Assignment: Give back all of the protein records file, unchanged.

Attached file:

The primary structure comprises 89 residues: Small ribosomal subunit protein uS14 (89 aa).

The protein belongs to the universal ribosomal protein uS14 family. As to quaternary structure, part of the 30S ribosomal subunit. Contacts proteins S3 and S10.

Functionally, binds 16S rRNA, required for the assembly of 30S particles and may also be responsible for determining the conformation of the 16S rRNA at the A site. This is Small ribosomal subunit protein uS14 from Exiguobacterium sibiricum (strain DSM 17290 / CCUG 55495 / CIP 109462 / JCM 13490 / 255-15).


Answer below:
The primary structure comprises 89 residues: Small ribosomal subunit protein uS14 (89 aa).

The protein belongs to the universal ribosomal protein uS14 family. As to quaternary structure, part of the 30S ribosomal subunit. Contacts proteins S3 and S10.

Functionally, binds 16S rRNA, required for the assembly of 30S particles and may also be responsible for determining the conformation of the 16S rRNA at the A site. This is Small ribosomal subunit protein uS14 from Exiguobacterium sibiricum (strain DSM 17290 / CCUG 55495 / CIP 109462 / JCM 13490 / 255-15).